For the last few months, New Jersey residents have been able to purchase naloxone — the opioid antidote better known by the brand name Narcan — without a prescription, even at pharmacies that don't have their own medical directors. The broad availability is just one aspect of the state's ongoing fight against heroin, fentanyl and prescription painkiller addiction.

It's literally a lifesaver. The medication was deployed 10,000 times in 2016 alone, state officials say. Numbers for 2017 are expected to be much higher. The Ocean County Prosecutor’s Office alone cited 502 naloxone reversals performed by county law enforcement — as well as more than 200 overdose deaths.

Naloxone is not hard to use — and that's by design. But you don't want to be fumbling with the applicator in the middle of an overdose crisis.

In this special video from Heroin Uncut — New Jersey 101.5's ongoing video and podcast series on the opioid crisis — host Jay Lassiter walks you through using one of the most common naloxone applicators. You'll see it takes Jay just seconds to assemble the "Luer-lock" nasal applicator that came with his generic dose from a New Jersey pharmacy — a dose that cost just $7.

The kit comes in three parts — a nasal atomizer, a cartridge with medication, and a delivery device.

To assemble this kit:

• Pop the yellow bottom off the delivery device.
• Pop the purple top off the medication cartridge.
• Insert the medication cartridge into the delivery device, twisting gently if you need to.
• Take the yellow lid off the delivery device and screw the atomizer onto the top.

When it's done, you'll have a syringe with the atomizer at the end. Press the back, and it'll release a fine mist. Spray half into one nostril, and half into the other.

Important: A single dose of naloxone may not be enough to revive an overdosing person. An overdose victim may even appear responsive to naloxone before the overdose takes hold again. Always call 911 for help, even before administering the naloxone.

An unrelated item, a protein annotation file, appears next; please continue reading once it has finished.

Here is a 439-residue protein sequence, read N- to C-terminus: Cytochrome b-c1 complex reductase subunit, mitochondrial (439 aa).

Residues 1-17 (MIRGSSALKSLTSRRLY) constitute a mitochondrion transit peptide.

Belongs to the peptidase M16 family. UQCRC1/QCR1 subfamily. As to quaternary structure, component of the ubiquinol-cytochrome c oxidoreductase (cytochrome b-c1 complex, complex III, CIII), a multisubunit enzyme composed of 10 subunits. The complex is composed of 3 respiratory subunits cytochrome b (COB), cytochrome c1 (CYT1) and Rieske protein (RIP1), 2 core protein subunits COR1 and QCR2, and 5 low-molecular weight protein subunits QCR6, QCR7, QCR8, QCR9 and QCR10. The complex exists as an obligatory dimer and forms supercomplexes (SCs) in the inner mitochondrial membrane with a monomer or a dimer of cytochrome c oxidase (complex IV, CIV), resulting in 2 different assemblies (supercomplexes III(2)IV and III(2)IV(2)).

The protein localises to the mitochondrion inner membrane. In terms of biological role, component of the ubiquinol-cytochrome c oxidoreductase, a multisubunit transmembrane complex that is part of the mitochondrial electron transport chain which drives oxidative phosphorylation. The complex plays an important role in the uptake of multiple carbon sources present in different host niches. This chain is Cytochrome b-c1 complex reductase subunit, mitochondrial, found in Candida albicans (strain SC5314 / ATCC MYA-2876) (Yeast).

The applicator for brand-name Narcan is slightly different. See these instructions from Adapt Pharma:

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Revisit past episodes of Heroin Uncut below:

Rehab, jail and hard truths: What addicts say we don’t understand — Vince, Erik and Brian are on their way to recovery — with help. They also know well the way the systems meant to help them fall short, but with change could bring more addicts back from the brink.

• Marijuana vs. opioids — One is illegal, the other is killing us — has always believed that maybe, just maybe, if we regulated prescription opiates half as zealously as we regulate medical cannabis, we’d avoid a world of hurt.

•  Taking note on addiction — hard lessons learned by NJ journalists. Everyone's talking about the opioid crisis — because it's everywhere. But too few of those making the important decisions and trying to bring light to the problem really understand it.

Carter Stone was a Jersey boy. And when he died of a heroin overdose at the age of 32, his grieving family was predictably distraught — like any other family in their position would be. But what’s different about this family is the message it left behind.

• The heroes and villains of New Jersey’s opioid crisis — New Jersey’s heroin crisis did not create itself. Big Pharma, greedy lobbyists, and dimwitted policy makers created the perfect conditions for addiction to take hold and to thrive.

• How Narcan, a great cop and a convicted killer saved my life — No conversation so far has stood out more than then one Jay had with Anthony — a recovering addict who recounted his experience being revived with Narcan.

• The Opioid Industrial Complex — This is who gets rich off your addiction
— Acknowledging that addiction is big business helps clear up what’s really driving New Jersey’s opioid crisis:

• Narcan is saving lives — and that’s bad news — Narcan is an important tool in our war against opiates. But our reliance on it means things have already gone too far:

• Needle exchanges — Why NJ must give drug users syringes right now — An uncomfortable solution? You bet. It’s also why host HIV-positive and drug-recovering host Jay Lassiter doesn’t have hepatitis today:

• Heroin Uncut: Defining New Jersey’s drug problem — Our language about drugs is a jumbled mess. If we don’t understand the problem, we can’t fix it:

New episodes are released every Saturday.

Heroin Uncut is sponsored by Carrier Clinic, providing behavioral healthcare services in New Jersey since 1910.

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